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Held, that under the circumstances, and changed rela tag device was adopted to prevent frauds on the retail tions of the parties, specific performance could not be purchaser, who could then be sure that he obtained decreed. Sup. Ct. Mich., June 9, 1887. Pingle v. Con. what he wanted, and of which he could not be sure as ner. Opinion by Morse, J.

long as the trade-mark was only on the top of the box STATUTE OF LIMITATIONS - AVOIDING BAR – PAR

in which the tobacco was packed. The tin tags marked, TIAL ADMISSION.-If a debtor admits a certain sum to

lettered and arranged, as we have said, constitute the be due upon an outlawed debt, and pays such sum,

most material part of the trade-mark of the plaintiffs. his admission will not avoid the bar of the statute as

The infringement complained of here is that the to a further sum claimed by plaintiff to be due. Sup.

tobacco of the defendants, in every essential particuCt. Penn., May 23, 1887. Cronshore, Adm'rs, v. Knox.

lar, is gotten up in imitation of the plaintiffs’, and Opinion Per Curiam.

that the imitation is so close as to mislead the ordi.

nary purchaser. The exhibits will convince every imTAXATION – "PROPERTY.”-“Property within the

partial observer that such is the fact, and the evidence town subject to taxation" does not include insolvent will convince any impartial judge that this similarity credits held by a citizen and resident of the town, is the result of design, and not of accident. The law consisting of notes and bonds due from non-resident applicable to cases like this is fully stated in the case debtors owning 10 property in the town, and bonds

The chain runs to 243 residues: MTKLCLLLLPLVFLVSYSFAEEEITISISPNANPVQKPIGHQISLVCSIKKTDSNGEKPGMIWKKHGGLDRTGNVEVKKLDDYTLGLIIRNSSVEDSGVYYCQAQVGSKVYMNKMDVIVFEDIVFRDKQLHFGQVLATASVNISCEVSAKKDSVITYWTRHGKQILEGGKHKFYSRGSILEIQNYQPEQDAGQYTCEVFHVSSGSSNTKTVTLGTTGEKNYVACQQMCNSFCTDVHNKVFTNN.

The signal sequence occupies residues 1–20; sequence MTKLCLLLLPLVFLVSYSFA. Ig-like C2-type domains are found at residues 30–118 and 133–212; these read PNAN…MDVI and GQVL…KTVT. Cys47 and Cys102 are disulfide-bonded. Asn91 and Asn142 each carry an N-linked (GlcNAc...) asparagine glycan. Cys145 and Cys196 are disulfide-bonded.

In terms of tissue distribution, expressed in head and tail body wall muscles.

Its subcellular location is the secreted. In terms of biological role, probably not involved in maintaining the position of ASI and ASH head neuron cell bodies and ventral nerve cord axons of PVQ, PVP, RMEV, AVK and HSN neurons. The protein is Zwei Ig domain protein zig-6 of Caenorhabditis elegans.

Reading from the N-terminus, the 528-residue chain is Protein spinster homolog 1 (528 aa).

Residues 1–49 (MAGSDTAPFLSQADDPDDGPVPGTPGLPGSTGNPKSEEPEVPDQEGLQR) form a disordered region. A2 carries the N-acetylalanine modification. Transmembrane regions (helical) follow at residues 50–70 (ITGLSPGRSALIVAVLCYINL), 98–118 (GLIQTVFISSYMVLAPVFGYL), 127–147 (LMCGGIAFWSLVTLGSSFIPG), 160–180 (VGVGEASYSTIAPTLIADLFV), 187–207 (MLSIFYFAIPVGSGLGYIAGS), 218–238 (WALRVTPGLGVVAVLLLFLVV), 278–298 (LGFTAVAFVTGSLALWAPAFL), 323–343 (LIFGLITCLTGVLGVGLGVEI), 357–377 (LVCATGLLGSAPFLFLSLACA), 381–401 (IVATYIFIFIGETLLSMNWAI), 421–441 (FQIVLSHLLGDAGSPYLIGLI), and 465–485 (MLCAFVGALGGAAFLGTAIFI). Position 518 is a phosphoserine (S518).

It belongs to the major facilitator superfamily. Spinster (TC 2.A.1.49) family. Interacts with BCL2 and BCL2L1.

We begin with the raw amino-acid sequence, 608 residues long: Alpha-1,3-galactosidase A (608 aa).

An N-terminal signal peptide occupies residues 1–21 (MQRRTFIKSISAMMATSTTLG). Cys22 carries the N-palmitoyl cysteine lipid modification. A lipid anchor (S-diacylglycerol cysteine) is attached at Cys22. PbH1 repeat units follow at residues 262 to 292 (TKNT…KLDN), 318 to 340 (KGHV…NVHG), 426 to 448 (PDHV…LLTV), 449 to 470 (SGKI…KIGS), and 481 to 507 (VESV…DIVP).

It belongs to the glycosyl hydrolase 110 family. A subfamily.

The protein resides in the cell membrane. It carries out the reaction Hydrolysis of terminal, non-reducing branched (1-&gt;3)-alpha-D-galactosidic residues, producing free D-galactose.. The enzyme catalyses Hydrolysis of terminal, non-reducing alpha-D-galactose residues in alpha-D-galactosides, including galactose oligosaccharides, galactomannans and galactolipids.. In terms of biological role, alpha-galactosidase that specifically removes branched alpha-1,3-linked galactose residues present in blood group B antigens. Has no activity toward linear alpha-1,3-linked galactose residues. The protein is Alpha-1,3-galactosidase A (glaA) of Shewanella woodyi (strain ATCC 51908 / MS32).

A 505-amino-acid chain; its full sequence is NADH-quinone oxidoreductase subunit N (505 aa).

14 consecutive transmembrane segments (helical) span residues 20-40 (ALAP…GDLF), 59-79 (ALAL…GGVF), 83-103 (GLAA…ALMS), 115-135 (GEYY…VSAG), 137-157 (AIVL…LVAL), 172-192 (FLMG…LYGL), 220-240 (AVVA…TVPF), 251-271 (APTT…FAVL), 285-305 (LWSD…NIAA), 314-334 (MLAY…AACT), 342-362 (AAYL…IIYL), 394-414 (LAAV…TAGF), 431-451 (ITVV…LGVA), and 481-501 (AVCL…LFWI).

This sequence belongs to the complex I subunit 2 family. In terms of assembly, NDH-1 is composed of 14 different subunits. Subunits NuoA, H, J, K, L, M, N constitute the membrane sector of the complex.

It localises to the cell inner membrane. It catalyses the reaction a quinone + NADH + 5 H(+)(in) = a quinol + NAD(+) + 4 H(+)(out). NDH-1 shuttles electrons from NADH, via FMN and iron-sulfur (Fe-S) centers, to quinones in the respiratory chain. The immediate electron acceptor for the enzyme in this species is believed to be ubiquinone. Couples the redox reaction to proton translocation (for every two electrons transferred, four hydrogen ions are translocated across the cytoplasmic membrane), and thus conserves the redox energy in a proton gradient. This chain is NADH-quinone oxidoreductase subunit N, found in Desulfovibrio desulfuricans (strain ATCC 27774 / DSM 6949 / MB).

of McLean v. Fleming, 96 U. S. 245; and an extract issued by a city of anotber State. Pullen v. Commis

from the opinion in that case will cover this. “Much sioners, 68 N. C. 451. A similar restrictive import has

depends," says the court, “ in every case upon the apbeen given to the term in testamentary disposition in

pearance and special characteristics of the entire deseveral adjudications. In Pippin v. Ellison, 12 Ired.

rice; but it is safe to declare, as a general rule, that 61, Pearsou, J., says the word "estate” has a broader

exact similitude is not required to constitute an insiguification than the word “property." The former

fringement, or to entitle the complaining party to includes choses in action; the latter does not; and in protection. If the form, contents, words, or the special reference to personalty, is confined to "goods," which

arrangement of the same, or the general appearance term embraces things inanimate, — furniture, farming of the alleged infringer's device, is such as would be utensils, etc., - and chattels, which term embraces | likely to mislead one in the ordinary course of purliving things, slaves, horses, cattle, hogs, etc. This of

'chasing the goods, aud induce him to suppose he was course has reference to the residuary disposition of

purchasing the genuine article, then the similitude is the testator's estate. Scales v. Scales, 6 Jones, Eq.

such as entitles the injured party to equitable relief." 163; Hastings v. Earp, Phil. Eq. 5. In Hogan v. Hogan,